Do You Have the Courage to Start Your Own Business?

November 15, 2011

Three years ago, I decided to leave my six-figure paying job to pursue my passion and start my own business.  The decision required months of deep thought, planning and opportunity analysis.  Most of all, it required a lot of courage.

Dale Carnegie once said, “Most of us have far more courage than we ever dreamed possible,” which I did not fully understand until I took the leap of faith to pursue my entrepreneurial dreams.

Often times, the decision to quit one’s job is made more easily based on circumstances such as:


  1. Experiencing consistently high stress levels that wreak havoc on your health and wellness.
  2. Inferring that your place of employment is on the brink of disaster or that promotional opportunities are limited or nonexistent.
  3. Identifying that your side-business has grown to the point at which it requires your full-time attention and can provide for you and/your family’s financial and social wellbeing.
  4. Being asked to do something that you consider to be ethically or legally wrong.
  5. Uncovering a new opportunity, such as partnering with a friend or colleague to start a business or choosing to become a franchisee.

Other times, it can be extremely challenging to ascertain if and when leaving employment to start one’s own business is the right decision.  I recall lying in bed awake at night wondering, “Will I be able to generate enough income to keep my home?  Save for my son’s college?  Take an annual vacation?  Pay for health insurance?”  Also, “Will I have any time to spend with my family???”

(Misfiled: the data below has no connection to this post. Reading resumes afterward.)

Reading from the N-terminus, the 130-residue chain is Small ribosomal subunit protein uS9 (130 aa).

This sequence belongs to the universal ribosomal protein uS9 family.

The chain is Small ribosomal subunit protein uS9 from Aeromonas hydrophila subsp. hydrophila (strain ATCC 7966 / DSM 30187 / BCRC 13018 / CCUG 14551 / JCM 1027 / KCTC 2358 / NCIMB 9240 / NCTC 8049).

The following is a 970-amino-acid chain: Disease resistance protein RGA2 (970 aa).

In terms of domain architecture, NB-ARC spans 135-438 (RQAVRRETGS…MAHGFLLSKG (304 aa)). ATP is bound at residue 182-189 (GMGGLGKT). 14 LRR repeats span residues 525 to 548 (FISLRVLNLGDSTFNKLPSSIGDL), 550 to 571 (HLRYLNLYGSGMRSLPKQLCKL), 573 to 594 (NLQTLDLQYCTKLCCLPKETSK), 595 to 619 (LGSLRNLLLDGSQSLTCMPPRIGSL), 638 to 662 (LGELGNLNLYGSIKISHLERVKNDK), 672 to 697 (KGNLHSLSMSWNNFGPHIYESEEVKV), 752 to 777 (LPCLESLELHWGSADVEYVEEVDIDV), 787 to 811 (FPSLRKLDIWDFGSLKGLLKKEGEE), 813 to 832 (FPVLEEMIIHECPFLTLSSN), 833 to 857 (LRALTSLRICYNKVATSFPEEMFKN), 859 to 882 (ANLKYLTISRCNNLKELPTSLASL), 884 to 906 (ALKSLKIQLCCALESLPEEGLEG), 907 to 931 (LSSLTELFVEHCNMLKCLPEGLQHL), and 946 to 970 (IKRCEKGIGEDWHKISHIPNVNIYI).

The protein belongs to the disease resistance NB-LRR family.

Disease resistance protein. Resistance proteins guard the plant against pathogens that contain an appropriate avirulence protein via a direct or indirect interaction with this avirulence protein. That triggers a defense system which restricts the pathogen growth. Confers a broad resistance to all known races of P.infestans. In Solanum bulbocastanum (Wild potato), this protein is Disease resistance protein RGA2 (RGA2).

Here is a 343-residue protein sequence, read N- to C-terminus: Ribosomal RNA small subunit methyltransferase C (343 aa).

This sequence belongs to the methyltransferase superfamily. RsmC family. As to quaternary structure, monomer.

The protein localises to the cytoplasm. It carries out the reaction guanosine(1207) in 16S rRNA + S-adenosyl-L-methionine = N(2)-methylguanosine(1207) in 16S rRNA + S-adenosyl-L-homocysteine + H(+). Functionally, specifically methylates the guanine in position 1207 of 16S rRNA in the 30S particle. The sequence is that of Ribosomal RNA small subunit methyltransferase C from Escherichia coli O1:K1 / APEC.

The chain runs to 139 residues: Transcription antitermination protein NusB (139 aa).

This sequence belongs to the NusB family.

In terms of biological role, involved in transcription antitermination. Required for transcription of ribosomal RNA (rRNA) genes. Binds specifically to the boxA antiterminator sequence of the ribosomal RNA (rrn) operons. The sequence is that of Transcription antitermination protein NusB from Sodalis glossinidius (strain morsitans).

Any time our survival is at risk, it is normal to lack courage and become fearful.  As human beings, when we encounter such fears our instincts instruct us to retreat and stay on the ‘safe’ path.  I argue, however, that those fears should trigger our desire to start researching so that an educated decision can be made based on facts, not fears.

Over time, one will become more courageous in his/her decision, whether it’s to ultimately quit a job for a new opportunity or remain in the current position.  I think Dale Carnegie would agree as he said, “Inaction breeds doubt and fear. Action breeds confidence and courage. If you want to conquer fear, do not sit home and think about it. Go out and get busy.”

This post is brought to you by Dale Carnegie Training of Maryland and the DC Metro Area. We would love to connect with you on Facebook and Twitter.

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